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Article: Neighborhood Walkability and the Walking Behavior of Australian Adults

TitleNeighborhood Walkability and the Walking Behavior of Australian Adults
Authors
Issue Date2007
PublisherElsevier Inc. The Journal's web site is located at http://www.elsevier.com/locate/amepre
Citation
American Journal Of Preventive Medicine, 2007, v. 33 n. 5, p. 387-395 How to Cite?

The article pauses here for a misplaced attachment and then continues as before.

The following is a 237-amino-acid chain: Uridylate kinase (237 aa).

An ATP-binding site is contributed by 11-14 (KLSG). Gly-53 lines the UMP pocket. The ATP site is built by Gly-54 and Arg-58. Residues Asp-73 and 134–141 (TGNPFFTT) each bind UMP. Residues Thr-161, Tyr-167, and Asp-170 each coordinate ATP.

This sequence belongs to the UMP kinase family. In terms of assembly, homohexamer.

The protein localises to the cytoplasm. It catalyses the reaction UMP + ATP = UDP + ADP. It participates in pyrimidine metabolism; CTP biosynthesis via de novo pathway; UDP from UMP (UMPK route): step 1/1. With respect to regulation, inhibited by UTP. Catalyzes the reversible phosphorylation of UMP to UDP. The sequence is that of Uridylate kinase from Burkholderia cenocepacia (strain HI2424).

AbstractBackground: The physical attributes of residential neighborhoods, particularly the connectedness of streets and the proximity of destinations, can influence walking behaviors. To provide the evidence for public health advocacy on activity-friendly environments, large-scale studies in different countries are needed. Associations of neighborhood physical environments with adults' walking for transport and walking for recreation must be better understood. Method: Walking for transport and walking for recreation were assessed with a validated survey among 2650 adults recruited from neighborhoods in an Australian city between July 2003 and June 2004, with neighborhoods selected to have either high or low walkability, based on objective measures of connectedness and proximity derived from geographic information systems (GIS) databases. The study design was stratified by area-level socioeconomic status, while analyses controlled for participant age, gender, individual-level socioeconomic status, and reasons for neighborhood self-selection. Results: A strong independent positive association was found between weekly frequency of walking for transport and the objectively derived neighborhood walkability index. Preference for walkable neighborhoods moderated the relationship of walkability with weekly minutes, but not the frequency of walking for transport-walkability was related to higher frequency of transport walking, irrespective of neighborhood self-selection. There were no significant associations between environmental factors and walking for recreation. Conclusions: Associations of neighborhood walkability attributes with walking for transport were confirmed in Australia. They accounted for a modest but statistically significant proportion of the total variation of the relevant walking behavior. The physical environment attributes that make up the walkability index are potentially important candidate factors for future environmental and policy initiatives designed to increase physical activity. © 2007 American Journal of Preventive Medicine.